Wednesday’s storming of the U.S. Capitol did not just overshadow one of the deadliest days of the coronavirus pandemic — it could have contributed to the crisis as a textbook potential superspreader, health experts warn.
Thousands of Trump supporters dismissive of the virus’s threat packed together with few face coverings — shouting, jostling and forcing their way indoors to halt certification of the election results, many converging from out of town at the president’s urging. Police rushed members of Congress to crowded quarters where legislators say some of their colleagues refused to wear masks as well.
“This was in so many ways an extraordinarily dangerous event yesterday, not only from the security aspects but from the public health aspects, and there will be a fair amount of disease that comes from it,” said Eric Toner, senior scholar at the John Hopkins Center for Health Security.
Experts said that resulting infections will be near-impossible to track, with massive crowds fanning out around the country and few rioters detained and identified. They also wondered if even a significant number of cases would register in a nation overwhelmed by the coronavirus. As Americans shared their shock and anger at the Capitol breach Thursday, the United States reported more than 132,000 people hospitalized with the virus, and more than 4,000 deaths from covid-19, the disease caused by the coronavirus — making it the highest single-day tally yet.
“It is a very real possibility that this will lead to a major outbreak but one that we may or may not be able to recognize,” Toner said. “All the cases to likely derive from this event will likely be lost in the huge number of cases we have in the country right now.”
Trump devotees who flocked to the capital this week said they were unconcerned by the virus, belittling common precautions known to slow its spread and echoing the president’s dismissive attitude toward rising case counts. Trump had encouraged them to gather in defiance of his election loss: “Big protest in D.C. on January 6th,” he tweeted last month. “Be there, will be wild!”
Mike Hebert, 73, drove two days from Kansas to participate. Marching toward the Capitol on Wednesday with an American flag, he said he did not feel the need to wear a face covering.
“I am as scared of the virus as I am of a butterfly,” said Hebert, adding that he is a veteran who was shot twice in Vietnam.
Sisters Courtney and Haley Stone left New York at 11 p.m. to make it to the Capitol by morning so they could quietly counterprotest, draped in Biden gear. “Do you want a mask? I have one,” Haley, 22, asked a Trump supporter, only to be rebuffed.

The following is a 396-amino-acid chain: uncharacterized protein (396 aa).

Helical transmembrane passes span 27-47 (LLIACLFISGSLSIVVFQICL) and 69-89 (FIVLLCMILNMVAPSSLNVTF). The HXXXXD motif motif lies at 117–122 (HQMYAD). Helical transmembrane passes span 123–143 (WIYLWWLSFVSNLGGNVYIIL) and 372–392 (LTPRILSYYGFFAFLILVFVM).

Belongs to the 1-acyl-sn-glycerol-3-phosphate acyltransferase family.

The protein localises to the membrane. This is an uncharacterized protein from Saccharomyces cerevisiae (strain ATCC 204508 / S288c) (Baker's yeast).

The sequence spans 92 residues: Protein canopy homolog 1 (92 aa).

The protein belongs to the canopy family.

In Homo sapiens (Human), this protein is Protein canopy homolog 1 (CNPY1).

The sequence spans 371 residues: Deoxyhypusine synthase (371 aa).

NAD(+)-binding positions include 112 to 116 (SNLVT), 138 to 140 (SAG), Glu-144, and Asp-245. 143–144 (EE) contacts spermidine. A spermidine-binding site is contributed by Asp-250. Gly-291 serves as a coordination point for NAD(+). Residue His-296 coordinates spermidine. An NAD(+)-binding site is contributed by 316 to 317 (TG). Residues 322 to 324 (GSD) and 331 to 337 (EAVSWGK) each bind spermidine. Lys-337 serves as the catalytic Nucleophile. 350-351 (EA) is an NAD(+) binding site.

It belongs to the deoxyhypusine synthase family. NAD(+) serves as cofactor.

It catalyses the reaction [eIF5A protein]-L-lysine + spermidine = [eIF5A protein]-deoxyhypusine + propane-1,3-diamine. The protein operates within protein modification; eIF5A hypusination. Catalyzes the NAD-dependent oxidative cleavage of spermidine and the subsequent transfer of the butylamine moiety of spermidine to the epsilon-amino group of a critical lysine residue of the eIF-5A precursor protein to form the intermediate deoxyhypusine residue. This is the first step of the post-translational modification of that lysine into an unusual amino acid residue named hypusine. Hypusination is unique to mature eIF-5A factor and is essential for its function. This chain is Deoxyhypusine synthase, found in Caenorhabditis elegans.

“Oh, you believe in the mask hoax?” the woman replied.
Health experts predicted Wednesday’s events will contribute to an ongoing case surge in the greater Washington region. The average number of daily new infections in Virginia, Maryland and the District of Columbia reached a record high Thursday, and current covid-19 hospitalizations in the District have risen 19 percent in the past week.
They also noted differences with other large gatherings such as Black Lives Matter protests. Fewer people wore masks during the Capitol protests and riot, they said, and crowds were indoors.
“If you wanted to organize an event to maximize the spread of covid it would be difficult to find one better than the one we witnessed yesterday,” said Jonathan Fielding, a professor at the schools of Public Health and Medicine at UCLA.
“You have the drivers of spreading at a time when we are bearing the heaviest burden of this terrible virus and terrible pandemic,” he said.
Calling in to CBS News Wednesday, Rep. Susan Wild (D-Pa.) described her evacuation to a “crowded” undisclosed location with 300 to 400 other people.
“It’s what I would call a covid superspreader event,” she said. “About half the people in the room are not wearing masks, even though they’ve been offered surgical masks. They’ve refused to wear them.”
She did not identify the lawmakers forgoing face coverings beyond saying they were Republicans, including some freshmen. The Committee on House Administration says it is a “critical necessity” to mask up while indoors at the Capitol, and D.C. has a strict mask mandate.
“It’s certainly exactly the kind of situation that we’ve been told by the medical doctors not to be in,” Wild said.
“We weren’t even allowed to get together with our families for Thanksgiving and Christmas,” she said, “and now we’re in a room with people who are flaunting the rules.”
At least one member of Congress has tested positive since the mob spurred an hours-long lockdown. Newly elected Rep. Jacob LaTurner (R-Kan.) tested positive for the coronavirus late Wednesday evening, according to a statement posted on his Twitter account. It said he is not experiencing symptoms.
“LaTurner is following the advice of the House physician and CDC guidelines and, therefore, does not plan to return to the House floor for votes until he is cleared to do so,” the statement said.
Luke Letlow, a 41-year-old congressman-elect from Louisiana, died of covid-19 last month.
Any infections among members of Congress and their staff will be far easier to contact-trace than those among rioters, said Angela Rasmussen, an affiliate at the Center for Global Health Science and Security at Georgetown University.
“It certainly would have been easier if they were detained by Capitol police and identified, but testing suspects may be something to consider as law enforcement begins to identify them,” Rasmussen said in an email.
She noted that some may try to evade identification and criminal charges, and said she is deeply concerned for the households and communities they might expose.
“I think really rigorous contact tracing of people who are not identified as being present on Capitol grounds will not be possible,” she said.